Talk:Willa Cather

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Wikiquote no longer allows unsourced quotations, and they are in process of being removed from our pages (see Wikiquote:Limits on quotations); but if you can provide a reliable and precise source for any quote on this list please move it to Willa Cather. --Antiquary 19:26, 18 March 2009 (UTC)

  • Art, it seems to me, should simplify finding what conventions of form and what detail one can do without and yet preserve the spirit of the whole— so that all that one has suppressed and cut away is there to the reader's consciousness as much as if it were in type on the page.
  • I shall not die of a cold. I shall die of having lived.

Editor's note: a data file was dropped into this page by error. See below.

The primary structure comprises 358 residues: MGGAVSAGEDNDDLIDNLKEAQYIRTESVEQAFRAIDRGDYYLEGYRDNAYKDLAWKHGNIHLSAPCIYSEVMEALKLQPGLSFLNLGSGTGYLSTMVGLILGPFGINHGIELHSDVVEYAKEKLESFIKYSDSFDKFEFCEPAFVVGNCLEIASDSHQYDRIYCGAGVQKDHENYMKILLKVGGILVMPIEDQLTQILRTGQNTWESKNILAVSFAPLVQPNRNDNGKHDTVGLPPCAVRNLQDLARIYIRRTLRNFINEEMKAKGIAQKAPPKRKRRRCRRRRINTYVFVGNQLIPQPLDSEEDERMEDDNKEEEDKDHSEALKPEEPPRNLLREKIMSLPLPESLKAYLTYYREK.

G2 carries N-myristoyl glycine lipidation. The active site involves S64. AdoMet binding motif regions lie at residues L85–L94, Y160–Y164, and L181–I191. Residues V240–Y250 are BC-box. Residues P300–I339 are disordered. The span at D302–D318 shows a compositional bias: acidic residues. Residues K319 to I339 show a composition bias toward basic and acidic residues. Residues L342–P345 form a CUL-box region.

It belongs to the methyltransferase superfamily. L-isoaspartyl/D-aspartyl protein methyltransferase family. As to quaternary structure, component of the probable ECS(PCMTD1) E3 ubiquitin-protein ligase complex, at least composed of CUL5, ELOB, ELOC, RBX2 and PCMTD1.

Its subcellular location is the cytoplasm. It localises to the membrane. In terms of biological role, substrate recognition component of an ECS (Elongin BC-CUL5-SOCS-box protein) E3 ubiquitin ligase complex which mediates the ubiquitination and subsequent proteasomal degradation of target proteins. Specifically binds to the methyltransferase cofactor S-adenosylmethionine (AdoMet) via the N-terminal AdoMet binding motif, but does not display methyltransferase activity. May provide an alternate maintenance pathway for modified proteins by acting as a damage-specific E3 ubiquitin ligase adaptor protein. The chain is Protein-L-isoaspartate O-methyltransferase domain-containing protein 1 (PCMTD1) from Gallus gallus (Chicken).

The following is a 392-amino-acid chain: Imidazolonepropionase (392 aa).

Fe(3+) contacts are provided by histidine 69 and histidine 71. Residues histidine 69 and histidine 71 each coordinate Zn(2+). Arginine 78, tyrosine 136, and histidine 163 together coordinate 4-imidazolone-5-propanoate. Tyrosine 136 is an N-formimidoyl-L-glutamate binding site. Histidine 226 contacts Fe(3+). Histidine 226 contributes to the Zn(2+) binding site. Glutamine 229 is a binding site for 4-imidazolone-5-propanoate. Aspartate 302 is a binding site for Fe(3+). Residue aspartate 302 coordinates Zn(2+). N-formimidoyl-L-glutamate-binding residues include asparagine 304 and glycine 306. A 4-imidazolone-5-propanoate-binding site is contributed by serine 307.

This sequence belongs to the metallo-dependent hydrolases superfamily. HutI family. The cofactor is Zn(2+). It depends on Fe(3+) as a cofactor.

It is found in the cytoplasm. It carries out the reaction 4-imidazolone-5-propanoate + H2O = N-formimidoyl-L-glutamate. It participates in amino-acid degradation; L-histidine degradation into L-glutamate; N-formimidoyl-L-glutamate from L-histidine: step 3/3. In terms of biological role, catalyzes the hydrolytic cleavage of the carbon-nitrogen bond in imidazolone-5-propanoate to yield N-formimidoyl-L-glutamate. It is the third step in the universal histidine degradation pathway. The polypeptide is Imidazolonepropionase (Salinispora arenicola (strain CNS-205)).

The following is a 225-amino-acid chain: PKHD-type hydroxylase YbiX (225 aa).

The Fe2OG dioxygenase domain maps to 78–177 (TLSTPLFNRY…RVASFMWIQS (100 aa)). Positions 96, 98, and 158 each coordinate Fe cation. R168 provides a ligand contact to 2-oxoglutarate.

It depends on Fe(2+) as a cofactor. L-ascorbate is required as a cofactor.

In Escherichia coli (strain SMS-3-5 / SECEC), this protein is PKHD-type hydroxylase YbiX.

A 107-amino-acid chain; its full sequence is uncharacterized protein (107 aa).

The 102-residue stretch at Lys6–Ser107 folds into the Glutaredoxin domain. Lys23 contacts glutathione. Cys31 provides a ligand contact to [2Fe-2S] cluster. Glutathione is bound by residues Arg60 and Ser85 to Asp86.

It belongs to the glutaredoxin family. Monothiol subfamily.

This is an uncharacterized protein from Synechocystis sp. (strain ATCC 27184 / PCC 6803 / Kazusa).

• Most of the basic material a writer works with is acquired before the age of fifteen.
  • Of course it [football] is brutal. So is Homer brutal, and Tolstoi.
  • She used to drag her mattress beside her low window and lie awake for a long while, vibrating with excitement, as a machine vibrates from speed. Life rushed in upon her through that window— or so it seemed. In reality, of course, life rushes from within, not from without. There is no work of art so big or so beautiful that it was not once all contained in some youthful body, like this one which lay on the floor in the moonlight, pulsing with ardor and anticipation. See Google eBooks: The Song of the Lark - Willa Cather